Family, friends of victim respond to release of convicted murderer
NILES — Wednesday afternoon, Cindy Slates reflected on a rainy day in Pennsylvania.
After driving hours from Niles for a Christian rock concert and camping trip with a group of friends, the carload of teenagers was tired from the drive, soaked from the rain and cranky over the ruined trip.
Her sister, Rebecca “Becky” Stowe, however, stood smiling in the rain as she talked to new friends who had also traveled at the concert.
“She could go anywhere and make a really horrible situation fun,” Slates said. “She loved to seek out fun wherever she went.”
As Slates recounted this memory Wednesday, Robert Leamon III was preparing to spend his last night in prison.
Leamon, now 44, was convicted of first-degree murder in 1997 after strangling Stowe, who was pregnant, and burying her on a relative’s farm in the summer of 1993. During his trial, Leamon, 16 at the time of the murder, said he was upset that Stowe, then 15, refused to have an abortion.
Two years after her death, Stowe’s body was found in rural Cass County.
A second chance
Although he was originally sentenced to life in prison, Leamon became eligible for resentencing in 2012 when the U.S. Supreme Court ruled in Miller v. Alabama that sentencing juveniles to life in prison was unconstitutional. Leamon was resentenced to 25 to 60 years in prison in March 2020, and despite multiple appeals, was granted parole in December to be released Thursday, Jan. 14.
“I knew this was going to happen, and I’m very let down by the judicial system,” Slates said. “Basically, juveniles can commit a heinous crime like premeditated murder and no longer spend life in prison.”
During his resentencing hearing in August 2019, Leamon’s mother, Kathy Opick, took the stand to tell the judge her son was reformed and had worked hard to better himself.
“This might be selfish, but I would love to see him have another chance,” Opick told the court on Aug. 1, 2019.
Richard Stapleton, a former retired leader from the Michigan Department of Corrections, said Leamon had a “very good prison record,” and that he had been excellent in terms of disciplinary matters and program performance.
During the same hearing, Angela Crocker, who dated Leamon after the murder but before the body was found, said Leamon had hit her, put her in a head lock and made her fear for her life. Though Leamon said the claims were untrue, Prosecutor Victor Fitz argued that Leamon was echoing the deceitful behavior he displayed as a teenager.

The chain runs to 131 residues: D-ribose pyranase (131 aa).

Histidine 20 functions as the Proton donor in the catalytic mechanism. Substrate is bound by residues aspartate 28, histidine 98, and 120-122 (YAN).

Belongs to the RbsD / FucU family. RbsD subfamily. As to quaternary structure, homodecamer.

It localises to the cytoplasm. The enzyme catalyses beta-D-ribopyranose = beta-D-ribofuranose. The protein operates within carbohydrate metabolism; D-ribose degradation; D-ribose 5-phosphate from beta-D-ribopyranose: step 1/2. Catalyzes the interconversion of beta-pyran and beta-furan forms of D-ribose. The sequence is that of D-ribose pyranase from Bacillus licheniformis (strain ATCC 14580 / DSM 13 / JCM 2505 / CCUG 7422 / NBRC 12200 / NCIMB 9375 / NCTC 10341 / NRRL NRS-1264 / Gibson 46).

Nonetheless, on Jan. 30, 2020, Leamon was resentenced to 25 to 60 years in prison.
Thursday, Leamon was released from a prison in Muskegon, and will live with his mother at her home in Granger.
Keeping her memory alive
Although she was 26 with a family of her own when her sister was killed, Slates still remembers Stowe as a happy, giving, friendly teenager 28 years later.
“To lose her has been an incredible loss,” Slates said. “It caused a lot of pain and suffering. Life would have been different for my whole family if she was here.”
Through tears, Slates said her oldest son, now 32, remembers his Aunt Becky fondly, but Slates wishes her sister had lived longer so that both her sons would have known her.
“She had a child growing inside of her belly,” Slates said. “I would have known my little niece or nephew had he not taken her.”
Though Slates never met Leamon, she said she remembers a day when her sister told her about her new boyfriend “Rob.”
“She said, ‘I have this new boyfriend. His name is Rob,’” Slates recalled her sister saying. “’He’s really cute. He’s a football player. Mom really likes him.’”
A close friend of Becky’s who has often attended court proceedings and advocated for her friend helps to manage a Facebook page dedicated to keeping Stowe’s memory alive. This page manager asked to remain anonymous for fear of repercussion.
“Becky was a living, breathing, vibrant young woman who was loved dearly by her family and friends,” the friend said Wednesday afternoon after hearing the news of Leamon’s release. “Robert Eugene Leamon III planned her murder and took her and their unborn child’s life, lied about it, covered it up and only got caught when told on by someone he threatened and intimidated into silence for 18 months.”
For years, Slates has advocated on behalf of her deceased sister, testifying at trials, sharing victim’s impact statements and working with Cass County’s victims’ impact team through the appeals process.
Although she feels betrayed by the legal system, Slates said she still focuses on positive memories of her sister. Angry with the decision, Stowe’s friend echoed the desire to maintain good memories.
“The state of Michigan parole board covertly set [Leamon] free, robbing Becky’s family and friends from a chance to explain why there is no rehabilitation for the mind who does what Robert did,” she said. “There really isn’t anything else to say. It doesn’t change the injustice of this outcome. All we ask is that Rebecca Lynn Stowe is remembered in a positive light, and we will continue to keep her memory alive.”
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